Impact of COVID-19 on Agriculture

Pace of Harvest and Winter Wheat Planting Remains Below Five-Year Average

Market Intel / November 14, 2018

Credit: USDA CC 1.0 

Harvest is winding down, as USDA’s Nov. 14 Crop Progress report revealed the U.S. corn harvest is 84 percent complete. The 8-percentage point increase from last week’s 76 percent complete is up from the previous year, representing a 3-percentage point increase from last year’s 81 percent complete.

Pace of Corn Harvest

The corn harvest is down from analysts’ expectation of 87 percent complete for this time of year. Inclement weather throughout the Corn Belt has slowed harvest with the slowest pace in the Plains and Upper Midwest. While nationally the U.S. corn harvest is 3 percentage points behind the 5-year average pace, some states are seeing much larger deficits, with 14- and 16-percentage point declines from the five-year average in the Dakotas. Figure 1 illustrates the state-by-state outlook for the change in harvest pace from the five-year average to today for the week ending Nov. 12.

Pace of Soybean Harvest

The U.S. soybean harvest is at 88 percent complete, representing a 5-percentage point increase from last week. For the week ending Nov. 12, the U.S. soybean crop is down 5 percentage points from last year’s rate as well as the five-year average of 93 percent complete for this time of year. On a state-by-state outlook, the harvest pace is behind by 25 percentage points in Maryland and up 5 percentage points in North Carolina from the five-year average, Figure 2. The Northeast and Midwest have been hit the hardest by poor weather conditions during harvest. The current harvest rate is also down from analysts’ estimations of 91 percent complete for this week. U.S. soybean producers have harvested 4 billion bushels of soybeans so far, with only 12 percent of the soybean harvest remaining.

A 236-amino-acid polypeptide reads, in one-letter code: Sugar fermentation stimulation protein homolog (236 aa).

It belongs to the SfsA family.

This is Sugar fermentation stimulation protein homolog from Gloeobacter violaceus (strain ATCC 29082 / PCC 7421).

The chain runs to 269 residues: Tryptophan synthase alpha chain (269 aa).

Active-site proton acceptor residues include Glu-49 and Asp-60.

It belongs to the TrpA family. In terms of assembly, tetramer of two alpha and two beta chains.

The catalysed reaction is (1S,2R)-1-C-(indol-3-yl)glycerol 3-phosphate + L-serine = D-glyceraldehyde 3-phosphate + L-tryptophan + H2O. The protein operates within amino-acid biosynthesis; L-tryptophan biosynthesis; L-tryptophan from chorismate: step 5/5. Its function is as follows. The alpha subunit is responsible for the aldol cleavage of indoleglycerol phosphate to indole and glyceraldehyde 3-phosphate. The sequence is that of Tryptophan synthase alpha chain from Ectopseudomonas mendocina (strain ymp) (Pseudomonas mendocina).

Pace of Cotton Harvest

Similar to the harvest delays for the U.S. corn and soybean crops, the cotton harvest pace is down 7 percentage points from the five-year average. Much of the Southeast experienced adverse weather from Hurricanes Florence and Michael that delayed harvest. Taking the brunt of Hurricane Michael, the Florida cotton crop harvest is currently 69 percentage points below the five-year average of 100 percent complete by this time of year. Figure 3 shows the percentage point change in the cotton harvest pace from the five-year average.

Winter Wheat Plantings

According to USDA’s Nov. 13 report, 89 percent of the U.S. winter wheat crop has been planted, down 5 percentage points from the five-year average. Many of the top wheat-producing states are seeing a slower planting pace with substantial differences throughout the Midwest and South. Kansas, the largest wheat producing state, is currently down 8 percentage points from the five-year average of 98 percent complete at this point in the year. Figure 4 outlines the state-by-state overview of the change in percent of winter wheat planted from the five-year average for the week ending Nov. 12.

Contact:
Megan Nelson
Economic Analyst
(202) 406-3629
megann@fb.org
twitter.com/@MeganRNelson1
 

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Credit: United Soybean Board / CC BY 2.0  

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